Thursday, December 10, 2009

December 10th

Fr. Louis (Thomas) Merton (center, white and black habit) and Fr. Jean Leclercq (to his right) at the December 1968 meeting in Bangkok.

If there is a feast day for Father Louie, December 10th is it. This is the day, in 1941, that he arrived at the Abby of Our Lady of Gethsemane to begin his life as a Trappist monk. Twenty seven years later, on this day, he died in Bangkok Thailand while participating in a monastic conference.

I have written several times on this blog about Merton’s death. I think that my favorite is the picture poem that Bob Lax drew when he heard that his friend had died.

On that last day, Merton was speaking to the “Meeting of the Monks of Asia”, a gathering that was organized by AIM (Aide a l’Implantation Monastique). The event had brought together seventy monks, nuns, and scholars from twenty-two countries in Asia, America, and Europe, along with journalists and television crews from three countries.

Merton was not especially looking forward to the talk. The journalists and camera crews - his very notoriety - were what he wished to avoid. In fact, the photographers, journalists, and TV crews did, in fact, focus on him, and he was the only person at the conference who was treated that way.

Merton's talk was about the future of monasticism. Not necessarily the monasticism that is tied to an institution (what happens when the institution collapses?), but to the monk/man who knows the score. The monk who takes up a critical attitude toward the world and its structures, who says, in one way or another, that the claims of the world are fraudulent, who attains a liberty that no one can touch and who lives by the law of love.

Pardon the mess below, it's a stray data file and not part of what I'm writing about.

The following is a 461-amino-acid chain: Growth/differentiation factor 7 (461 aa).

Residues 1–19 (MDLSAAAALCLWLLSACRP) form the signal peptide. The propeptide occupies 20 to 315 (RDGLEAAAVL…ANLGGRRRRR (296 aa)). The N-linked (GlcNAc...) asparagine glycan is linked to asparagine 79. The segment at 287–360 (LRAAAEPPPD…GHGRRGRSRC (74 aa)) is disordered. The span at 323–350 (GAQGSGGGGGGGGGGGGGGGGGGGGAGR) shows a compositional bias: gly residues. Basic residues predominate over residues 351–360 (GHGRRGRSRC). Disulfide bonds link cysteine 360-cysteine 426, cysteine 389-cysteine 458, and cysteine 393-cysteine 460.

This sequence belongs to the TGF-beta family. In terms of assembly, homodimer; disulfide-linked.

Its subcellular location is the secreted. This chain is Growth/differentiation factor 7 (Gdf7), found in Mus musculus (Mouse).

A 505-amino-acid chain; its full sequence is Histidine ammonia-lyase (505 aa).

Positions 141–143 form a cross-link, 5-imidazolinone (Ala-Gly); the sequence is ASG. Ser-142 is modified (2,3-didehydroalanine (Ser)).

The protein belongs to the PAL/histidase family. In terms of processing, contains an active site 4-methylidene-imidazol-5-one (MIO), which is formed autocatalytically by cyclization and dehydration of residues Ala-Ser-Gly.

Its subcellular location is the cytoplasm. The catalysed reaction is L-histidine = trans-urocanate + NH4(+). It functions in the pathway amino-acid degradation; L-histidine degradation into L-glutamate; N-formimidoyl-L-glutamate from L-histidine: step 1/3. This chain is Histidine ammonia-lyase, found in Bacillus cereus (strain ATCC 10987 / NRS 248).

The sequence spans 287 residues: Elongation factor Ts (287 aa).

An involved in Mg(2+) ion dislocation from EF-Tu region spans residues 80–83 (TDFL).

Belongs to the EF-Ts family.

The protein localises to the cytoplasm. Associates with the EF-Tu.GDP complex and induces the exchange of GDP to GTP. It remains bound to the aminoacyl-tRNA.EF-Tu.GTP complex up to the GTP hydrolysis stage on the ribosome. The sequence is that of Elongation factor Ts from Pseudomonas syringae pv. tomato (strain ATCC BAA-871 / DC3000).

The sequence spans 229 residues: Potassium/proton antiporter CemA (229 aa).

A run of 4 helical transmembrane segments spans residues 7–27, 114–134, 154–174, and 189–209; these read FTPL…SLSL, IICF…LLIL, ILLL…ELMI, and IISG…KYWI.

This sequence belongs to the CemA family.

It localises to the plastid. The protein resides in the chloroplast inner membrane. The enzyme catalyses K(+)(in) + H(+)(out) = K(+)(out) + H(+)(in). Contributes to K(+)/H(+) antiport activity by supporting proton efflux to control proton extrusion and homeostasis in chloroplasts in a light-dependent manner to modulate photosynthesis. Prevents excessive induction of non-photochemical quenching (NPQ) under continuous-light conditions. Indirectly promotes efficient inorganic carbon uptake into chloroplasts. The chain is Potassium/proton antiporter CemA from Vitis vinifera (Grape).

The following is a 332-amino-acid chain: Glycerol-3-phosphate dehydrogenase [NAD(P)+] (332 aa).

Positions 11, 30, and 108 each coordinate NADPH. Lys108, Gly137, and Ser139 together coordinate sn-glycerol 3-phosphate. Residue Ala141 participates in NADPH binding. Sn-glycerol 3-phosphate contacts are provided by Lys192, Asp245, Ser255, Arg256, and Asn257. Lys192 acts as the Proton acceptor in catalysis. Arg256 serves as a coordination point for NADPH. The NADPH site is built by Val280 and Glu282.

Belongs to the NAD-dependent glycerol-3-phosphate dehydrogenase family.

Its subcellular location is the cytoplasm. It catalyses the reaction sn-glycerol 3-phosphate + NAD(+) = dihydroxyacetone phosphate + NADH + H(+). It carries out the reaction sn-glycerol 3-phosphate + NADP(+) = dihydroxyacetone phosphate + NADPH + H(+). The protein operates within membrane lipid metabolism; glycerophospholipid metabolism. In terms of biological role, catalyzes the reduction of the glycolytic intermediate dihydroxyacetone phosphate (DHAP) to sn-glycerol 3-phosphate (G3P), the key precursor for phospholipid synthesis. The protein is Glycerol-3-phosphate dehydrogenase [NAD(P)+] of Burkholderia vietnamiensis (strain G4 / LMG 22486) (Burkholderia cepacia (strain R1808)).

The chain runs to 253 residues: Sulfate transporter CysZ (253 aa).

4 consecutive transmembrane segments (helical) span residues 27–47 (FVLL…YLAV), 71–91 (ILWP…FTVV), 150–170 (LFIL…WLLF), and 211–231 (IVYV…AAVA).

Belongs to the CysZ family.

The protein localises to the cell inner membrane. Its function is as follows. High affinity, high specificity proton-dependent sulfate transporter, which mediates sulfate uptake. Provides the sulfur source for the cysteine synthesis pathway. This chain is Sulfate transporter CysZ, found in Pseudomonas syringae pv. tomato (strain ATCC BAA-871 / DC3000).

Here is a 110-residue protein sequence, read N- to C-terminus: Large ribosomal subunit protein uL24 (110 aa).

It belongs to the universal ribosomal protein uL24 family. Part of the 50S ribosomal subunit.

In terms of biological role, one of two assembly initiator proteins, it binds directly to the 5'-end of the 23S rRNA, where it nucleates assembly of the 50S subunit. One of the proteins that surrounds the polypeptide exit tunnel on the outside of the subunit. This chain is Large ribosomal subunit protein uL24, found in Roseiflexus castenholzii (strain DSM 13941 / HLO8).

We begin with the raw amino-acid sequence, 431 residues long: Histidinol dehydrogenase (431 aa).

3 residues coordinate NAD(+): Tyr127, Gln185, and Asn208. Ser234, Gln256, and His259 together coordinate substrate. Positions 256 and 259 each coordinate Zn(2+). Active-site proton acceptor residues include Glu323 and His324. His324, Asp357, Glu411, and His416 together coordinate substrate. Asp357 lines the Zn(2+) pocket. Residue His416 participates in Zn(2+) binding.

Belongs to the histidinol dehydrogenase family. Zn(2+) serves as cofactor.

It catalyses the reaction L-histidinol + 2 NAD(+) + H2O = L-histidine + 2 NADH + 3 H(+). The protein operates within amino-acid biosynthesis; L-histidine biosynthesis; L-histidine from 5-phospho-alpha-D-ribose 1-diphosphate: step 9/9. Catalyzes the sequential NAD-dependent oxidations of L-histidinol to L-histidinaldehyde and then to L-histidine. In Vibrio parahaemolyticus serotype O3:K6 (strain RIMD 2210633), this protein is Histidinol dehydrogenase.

I thought of Merton's speech this morning while watching Barack Obama accept the Nobel Peace Prize in Oslo. His speech, like Merton's, was about the future.

"I do not believe that we will have the will, or the staying power, to complete this work without something more – and that is the continued expansion of our moral imagination; an insistence that there is something irreducible that we all share."

Below are some posts where I have discussed Merton's death in this blog. It is an eclectic collection, as is this entire blog.

The Funeral of Thomas Merton - a white celebration (December 17, 2008)

the monk / poet's journey toward silence (December 10, 2008)

a monk among monks (January 19, 2008)

the Daniel Berrigan connection, part 4 (July 15, 2007)

photo of a dream, finding your way (March 4, 2007)

When Prophecy Had A Voice
(December 10, 2006)

the death of Thomas Merton (December 10, 2006)

kanchenjunga (December 9, 2006)

on photographing kanchenjunga (December 9, 2006)


  1. Thank you Beth for this post and for your awesome knowledge and insight. Interesting drawing by Lax. Merton and friends must have been a real interesting bunch.
    I wonder what tbey would think about the world we live in today.

    I am going to make a pilgrimage real soon to Corpus Christ Church in NYC. Maybe I can catch some of that same grace Merton received so many years ago.

    God bless!

  2. Thank you, Brian.

    Sounds cool, going to CC Church. Be sure to write about it!

    Hope you and your family have a wonderful Christmas.

  3. I landed here thanks to Brian.
    Beautiful blog. Thank you.
    I've been a fan of Merton since I was sixteen! :)

  4. Welcome Gabriella!

    I've been a Merton fan since I was 16 ttoo!

  5. read this Merton description last night in a Berrigan poem and thought of your blog:

    from Daniel Berrigan;s "Strip Mining"

    "Merton: that cool brusque cavalier's glance at the world: No sale"

  6. That sounds very Berrigan-y, Marc. An interesting combination of words: cool-brusque, and then "cavalier" (horseman). The ending, "No sale", is abrupt and final, and feels very much like what I sense as Merton's absolute refusal to sell his soul to life as usual.



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